doggerel ˈdɒɡ(ə)r(ə)l/ noun

verse or words that are badly written or expressed.

Its most famous poet is Mcgonagall

Beautiful Railway Bridge of the Silv'ry Tay!

Alas! I am very sorry to say

That ninety lives have been taken away

On the last Sabbath day of 1879,

Which will be remember'd for a very long time.

Is there a term for similarly bad or totally ineffective expressions which is general to any art?


3 Answers 3


While it can be applied to things other than the arts, the term dreck is often used

(informal) Rubbish; trash: this so-called art is pure dreck

Oxford Dictionaries Online

Also derived from Yiddish, the term schlock is found, and can similarly refer to other goods or activities

Something, such as merchandise or literature, that is inferior or poorly made.

American Heritage

  • as with "schlock horror" ?
    – user99677
    Jul 7, 2016 at 12:54
  • 1
    @user3293056 It's schlock until it becomes a cult classic.
    – bib
    Jul 7, 2016 at 13:27

I suggest amateurish.

am·a·teur·ish (ăm′ə-tûr′ĭsh, -cho͝or′-, -tyo͝or′-): adj. characteristic of an amateur; not professional.

Some exemplar sentences:

  • The art critics find his paintings amateurish.

  • Very few of Mendelssohn's early compositions could be called amateurish.

  • His sculptures are, at best, totally amateurish.

  • His dance moves, which are painfully amateurish, are hard to watch.

  • Bonnie's amateurish soprano voice is suited best for choral groups, not for soloing.

  • I would characterize Jason's acting skills as obviously amateurish.

Despite the word amateurish having its etymological roots in one of the Latin words for love [French, from Latin amātor, lover, from amāre, to love.], a person's love of participating in an art form does not necessarily give birth to art which could be described as professional, accomplished, mature, seasoned, skillful, exquisite, sublime, nuanced, and so on.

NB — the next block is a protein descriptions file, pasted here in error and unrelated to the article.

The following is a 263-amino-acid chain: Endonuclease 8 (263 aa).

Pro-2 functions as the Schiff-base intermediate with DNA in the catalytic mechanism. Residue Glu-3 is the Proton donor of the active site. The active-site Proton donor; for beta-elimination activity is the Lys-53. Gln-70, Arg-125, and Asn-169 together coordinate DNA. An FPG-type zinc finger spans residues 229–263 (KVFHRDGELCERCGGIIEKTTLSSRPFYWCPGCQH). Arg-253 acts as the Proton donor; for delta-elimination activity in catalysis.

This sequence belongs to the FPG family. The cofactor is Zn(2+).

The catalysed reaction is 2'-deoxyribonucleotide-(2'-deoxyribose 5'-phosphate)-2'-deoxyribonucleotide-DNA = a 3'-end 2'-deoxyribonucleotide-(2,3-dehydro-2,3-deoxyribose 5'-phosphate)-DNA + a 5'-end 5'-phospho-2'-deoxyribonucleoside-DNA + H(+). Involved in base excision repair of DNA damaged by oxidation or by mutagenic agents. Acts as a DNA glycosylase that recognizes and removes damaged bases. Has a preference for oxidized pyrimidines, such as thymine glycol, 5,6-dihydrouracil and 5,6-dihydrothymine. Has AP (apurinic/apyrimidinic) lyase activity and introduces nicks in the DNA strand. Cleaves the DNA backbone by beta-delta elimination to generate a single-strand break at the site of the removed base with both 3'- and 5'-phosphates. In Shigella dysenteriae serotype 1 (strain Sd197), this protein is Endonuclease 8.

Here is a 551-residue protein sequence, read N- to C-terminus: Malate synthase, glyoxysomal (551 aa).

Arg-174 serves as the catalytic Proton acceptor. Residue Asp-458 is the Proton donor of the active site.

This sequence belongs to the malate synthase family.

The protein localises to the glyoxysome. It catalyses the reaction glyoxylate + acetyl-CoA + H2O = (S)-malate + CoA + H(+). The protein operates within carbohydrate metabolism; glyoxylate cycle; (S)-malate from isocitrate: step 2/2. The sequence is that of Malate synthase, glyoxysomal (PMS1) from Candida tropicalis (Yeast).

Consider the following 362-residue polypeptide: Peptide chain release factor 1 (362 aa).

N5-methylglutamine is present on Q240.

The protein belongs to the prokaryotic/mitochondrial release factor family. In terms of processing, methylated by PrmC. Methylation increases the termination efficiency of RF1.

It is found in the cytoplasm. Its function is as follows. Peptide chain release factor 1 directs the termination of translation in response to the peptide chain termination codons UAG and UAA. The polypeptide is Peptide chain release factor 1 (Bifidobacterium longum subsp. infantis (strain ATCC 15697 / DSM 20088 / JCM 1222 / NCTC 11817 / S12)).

The term parallel to 'doggerel' in the sense you intend, but "general to art", would be an adjective rather than a noun, modifying the noun applied to the particular art form ('music', 'painting', 'sculpture', etc.).

inaesthetic, adj.
Not æsthetic; void of æsthetic perception or taste.

["inaesthetic, adj.". OED Online. June 2016. Oxford University Press. http://www.oed.com/view/Entry/93049?redirectedFrom=inaesthetic (accessed July 08, 2016).]

Alternatively, and perhaps more precisely but less frequently used,

unaesthetic (ˌʌniːsˈθɛtɪk) adj
1. not beautiful
2. not in good taste

(Collins English Dictionary – Complete and Unabridged, 12th Edition 2014. S.v. "unaesthetic." Retrieved July 8 2016 from http://www.thefreedictionary.com/unaesthetic )

The true aim of all art is esthetic quality (beauty), and insofar as art is effective or good it achieves that aim. "Bad" or "ineffective" art may aim for other goals--inculcation of morality, entertainment, promotion of right knowledge, etc.--or may simply miss the esthetic goal entirely due to the ineptitude of the artist.

This answer, however, sets aside a common understanding of 'doggerel' in favor of the sense you intend. 'Doggerel' is not universally understood to be "ineffective". Quite the contrary, 'doggerel' is often defined as effective in achieving particular goals (inaesthetic in themselves, but perhaps subordinated to an overall esthetic goal proper to art) by reason of its crudity:

loosely styled and irregular in measure especially for burlesque or comic effect; also : marked by triviality or inferiority.

(Merriam-Webster, emphasis mine)

Doggerel, a low, or trivial, form of verse, loosely constructed and often irregular, but effective because of its simple mnemonic rhyme and loping metre. It appears in most literatures and societies as a useful form for comedy and satire. It is characteristic of children’s game rhymes from ancient times to the present and of most nursery rhymes.

(Encyclopædia Britannica, emphasis mine)

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